Cyanotype History

The information on this page is excerpted with generous permission from Christopher James’ book "The Book of Alternative Photographic Processes" - now in it's second edition!

A Little History

The cyanotype was the first simple, fully realized, and practical non-silver iron process. Discovered by Sir John Herschel (1792-1871) in 1842, a mere three years after the “official” announcement of the discovery of photography, the cyanotype provided permanent images in an elegant assortment of blue values. Herschel is the same gentleman who coined the words "positive and negative", "photograph" and "snapshot".

Anna Atkins: The First Woman Photographer

Anna Atkins (1799-1871) is referred to sparingly by traditional photo historians; she made beautiful cyanotype images of algae, ferns, feathers, and waterweeds. The Atkins and Herschel families resided only 30 miles apart in Kent, England, and herbotanist father, John George Children, and Herschel were friends. John Children was a member of the Royal Society, and when his friend Herschel announced his discovery of the cyanotype (1842), Children quickly passed the news on to his daughter Anna. Although there is no conclusive evidence that Herschel was Atkins' mentor, it is more than probable that she learned the cyanotype process in the Herschel household. If not fact, then at least it's a romantic concept.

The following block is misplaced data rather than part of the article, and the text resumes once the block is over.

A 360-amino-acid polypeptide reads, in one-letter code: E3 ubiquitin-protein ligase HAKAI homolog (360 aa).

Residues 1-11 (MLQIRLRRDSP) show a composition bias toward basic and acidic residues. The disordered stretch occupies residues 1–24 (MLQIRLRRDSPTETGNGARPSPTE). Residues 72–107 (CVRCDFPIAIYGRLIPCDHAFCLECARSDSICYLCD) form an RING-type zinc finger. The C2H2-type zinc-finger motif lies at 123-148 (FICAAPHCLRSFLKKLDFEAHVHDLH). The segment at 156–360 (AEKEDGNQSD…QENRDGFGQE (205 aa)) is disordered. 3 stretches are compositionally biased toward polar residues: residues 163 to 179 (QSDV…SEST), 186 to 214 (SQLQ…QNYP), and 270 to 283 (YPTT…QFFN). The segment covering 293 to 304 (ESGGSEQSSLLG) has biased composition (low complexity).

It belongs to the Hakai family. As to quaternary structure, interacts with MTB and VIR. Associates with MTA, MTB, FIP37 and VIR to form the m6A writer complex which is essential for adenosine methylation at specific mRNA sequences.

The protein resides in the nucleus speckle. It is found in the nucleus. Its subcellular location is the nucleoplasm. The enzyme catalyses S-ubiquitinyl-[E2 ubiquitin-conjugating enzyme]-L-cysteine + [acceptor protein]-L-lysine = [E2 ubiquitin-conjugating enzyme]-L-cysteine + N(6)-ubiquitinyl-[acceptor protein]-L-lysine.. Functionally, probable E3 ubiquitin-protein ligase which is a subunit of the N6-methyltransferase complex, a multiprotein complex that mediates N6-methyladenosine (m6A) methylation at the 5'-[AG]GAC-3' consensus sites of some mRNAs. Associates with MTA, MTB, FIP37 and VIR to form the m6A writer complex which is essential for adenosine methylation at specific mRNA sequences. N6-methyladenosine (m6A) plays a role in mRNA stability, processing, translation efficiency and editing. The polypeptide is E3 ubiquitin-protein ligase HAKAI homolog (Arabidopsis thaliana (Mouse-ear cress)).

Anna Atkins made thirteen known versions of her work entitled  "British Algae: Cyanotype Impressions"  (1843-1853). In October 1843, Atkins began publishing folios of her photogenic (photogram) drawings. In 1850, she began to publish more comprehensive collections of her work, completing a three volume anthology in 1853. These books, containing hundreds of handmade images, were the very first published works to utilize a photographic system for scientific investigation and illustration. Although Atkins published in 1843, Talbot’s Pencil of Nature (1844-1846), is generally credited by historians as the first to have achieved this important milestone.